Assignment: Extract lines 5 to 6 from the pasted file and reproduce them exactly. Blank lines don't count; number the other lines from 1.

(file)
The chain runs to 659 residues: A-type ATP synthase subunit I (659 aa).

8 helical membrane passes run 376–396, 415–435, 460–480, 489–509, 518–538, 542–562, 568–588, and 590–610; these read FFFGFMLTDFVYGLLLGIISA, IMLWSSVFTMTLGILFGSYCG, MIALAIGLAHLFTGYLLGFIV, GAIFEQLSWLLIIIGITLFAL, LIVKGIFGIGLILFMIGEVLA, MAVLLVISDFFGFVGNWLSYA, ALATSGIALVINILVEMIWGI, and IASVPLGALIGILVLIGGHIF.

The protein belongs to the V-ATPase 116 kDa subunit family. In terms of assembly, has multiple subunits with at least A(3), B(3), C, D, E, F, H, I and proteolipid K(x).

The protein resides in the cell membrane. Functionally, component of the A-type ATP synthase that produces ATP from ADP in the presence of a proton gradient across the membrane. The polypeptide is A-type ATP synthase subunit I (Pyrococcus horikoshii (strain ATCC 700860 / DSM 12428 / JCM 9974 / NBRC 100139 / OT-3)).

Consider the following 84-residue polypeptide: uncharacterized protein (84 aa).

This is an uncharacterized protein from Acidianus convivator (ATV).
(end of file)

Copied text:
Consider the following 84-residue polypeptide: uncharacterized protein (84 aa).

This is an uncharacterized protein from Acidianus convivator (ATV).